18. For everything about this that's bad, honestly, the worst thing is how they chose to do the "opening" of the "C" in that logo — why are the end lines of the "C" working against each other (for lack of a better term)? Am I off for thinking it would look a million times better if the end lines of the "C" were parallel and both angled toward the upper right? It's like the logo is pinching itself.
  19. They finally fixed what is at least a 14-year-old mistake and maybe a 21-year-old one. Please never wear the reds with the whites again.
  20. Yeah, for my money, the '10-'17 Cavs set would've been excellent with the paneled shorts like in the original jerseys they were modeled after: It's an overused statement sometimes here, but I really do think the Cavs got it right the first time. The feathered script, the color balance, lack of anything but wine and gold on the jerseys themselves. IMO, they've never looked better, and the prior set left out the one thing that made the inspiration work best.
  21. The whole point of the Super League was to prevent this exact thing from ever happening!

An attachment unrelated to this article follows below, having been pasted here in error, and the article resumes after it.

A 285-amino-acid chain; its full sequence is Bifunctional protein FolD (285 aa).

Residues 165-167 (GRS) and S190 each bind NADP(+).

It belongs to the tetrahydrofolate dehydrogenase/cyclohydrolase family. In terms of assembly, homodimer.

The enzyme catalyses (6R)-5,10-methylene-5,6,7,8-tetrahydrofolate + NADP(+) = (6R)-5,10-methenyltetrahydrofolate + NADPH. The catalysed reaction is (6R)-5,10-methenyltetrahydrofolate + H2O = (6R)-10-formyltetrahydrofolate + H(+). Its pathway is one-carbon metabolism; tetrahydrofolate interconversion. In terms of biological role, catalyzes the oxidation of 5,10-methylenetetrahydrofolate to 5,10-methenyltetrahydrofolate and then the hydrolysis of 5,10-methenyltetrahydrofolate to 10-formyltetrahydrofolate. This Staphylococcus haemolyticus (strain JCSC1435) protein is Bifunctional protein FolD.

22. From a player’s perspective, the end result of a Super League is almost certainly lower player wages, perhaps drastically so, either through a formal salary cap in the competition, or simply through the impacts of a closed cartel system. The massively-in-debt clubs are already paying players a great deal of money in order to keep up with their gargantuan peers (and would very much like to stop doing that), and if you only have 15 clubs that represent the “highest level” of competition — with potentially slashed revenues for clubs outside that group — it’s pretty damn easy to drive down wages in the long run, particularly in a sport where there is no shortage of elite-level talent.